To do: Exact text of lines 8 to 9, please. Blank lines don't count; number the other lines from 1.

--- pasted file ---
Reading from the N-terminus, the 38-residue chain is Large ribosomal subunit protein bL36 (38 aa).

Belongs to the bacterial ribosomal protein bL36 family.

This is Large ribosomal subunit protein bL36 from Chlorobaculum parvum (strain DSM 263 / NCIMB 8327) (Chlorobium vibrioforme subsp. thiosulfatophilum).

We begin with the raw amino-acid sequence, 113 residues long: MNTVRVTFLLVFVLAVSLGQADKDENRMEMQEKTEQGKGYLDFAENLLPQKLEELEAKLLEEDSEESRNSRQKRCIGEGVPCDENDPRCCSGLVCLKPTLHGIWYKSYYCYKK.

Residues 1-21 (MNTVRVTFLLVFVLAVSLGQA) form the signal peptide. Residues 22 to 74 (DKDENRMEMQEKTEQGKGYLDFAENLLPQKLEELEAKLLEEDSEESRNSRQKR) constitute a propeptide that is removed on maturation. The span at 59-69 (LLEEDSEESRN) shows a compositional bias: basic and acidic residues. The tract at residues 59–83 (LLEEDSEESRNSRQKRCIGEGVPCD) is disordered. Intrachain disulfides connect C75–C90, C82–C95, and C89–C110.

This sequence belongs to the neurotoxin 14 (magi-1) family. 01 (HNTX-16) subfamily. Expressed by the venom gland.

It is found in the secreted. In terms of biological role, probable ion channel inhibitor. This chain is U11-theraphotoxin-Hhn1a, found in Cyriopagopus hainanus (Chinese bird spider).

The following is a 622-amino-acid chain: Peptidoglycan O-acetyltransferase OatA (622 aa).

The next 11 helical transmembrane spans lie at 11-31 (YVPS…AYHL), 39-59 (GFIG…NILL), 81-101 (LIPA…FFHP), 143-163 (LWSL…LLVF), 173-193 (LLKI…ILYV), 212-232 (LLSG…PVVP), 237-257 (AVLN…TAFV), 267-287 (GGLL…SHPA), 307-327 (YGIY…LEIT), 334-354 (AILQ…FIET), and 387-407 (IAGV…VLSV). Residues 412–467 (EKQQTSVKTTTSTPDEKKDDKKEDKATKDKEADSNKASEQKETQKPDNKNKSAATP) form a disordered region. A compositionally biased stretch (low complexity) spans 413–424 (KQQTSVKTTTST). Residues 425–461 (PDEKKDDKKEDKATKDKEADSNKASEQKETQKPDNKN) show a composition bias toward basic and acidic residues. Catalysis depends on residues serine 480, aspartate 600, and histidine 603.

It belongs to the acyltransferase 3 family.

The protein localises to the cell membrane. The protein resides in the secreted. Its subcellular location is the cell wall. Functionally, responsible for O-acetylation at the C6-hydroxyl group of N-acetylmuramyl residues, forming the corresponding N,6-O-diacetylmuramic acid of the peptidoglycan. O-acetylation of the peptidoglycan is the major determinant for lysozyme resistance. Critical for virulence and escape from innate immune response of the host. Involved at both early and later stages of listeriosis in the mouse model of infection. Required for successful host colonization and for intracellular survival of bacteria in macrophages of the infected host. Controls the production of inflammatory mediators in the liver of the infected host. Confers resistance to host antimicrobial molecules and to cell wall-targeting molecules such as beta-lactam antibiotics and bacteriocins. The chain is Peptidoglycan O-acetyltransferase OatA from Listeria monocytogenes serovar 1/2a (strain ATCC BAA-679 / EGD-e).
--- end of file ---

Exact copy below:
The following is a 622-amino-acid chain: Peptidoglycan O-acetyltransferase OatA (622 aa).

The next 11 helical transmembrane spans lie at 11-31 (YVPS…AYHL), 39-59 (GFIG…NILL), 81-101 (LIPA…FFHP), 143-163 (LWSL…LLVF), 173-193 (LLKI…ILYV), 212-232 (LLSG…PVVP), 237-257 (AVLN…TAFV), 267-287 (GGLL…SHPA), 307-327 (YGIY…LEIT), 334-354 (AILQ…FIET), and 387-407 (IAGV…VLSV). Residues 412–467 (EKQQTSVKTTTSTPDEKKDDKKEDKATKDKEADSNKASEQKETQKPDNKNKSAATP) form a disordered region. A compositionally biased stretch (low complexity) spans 413–424 (KQQTSVKTTTST). Residues 425–461 (PDEKKDDKKEDKATKDKEADSNKASEQKETQKPDNKN) show a composition bias toward basic and acidic residues. Catalysis depends on residues serine 480, aspartate 600, and histidine 603.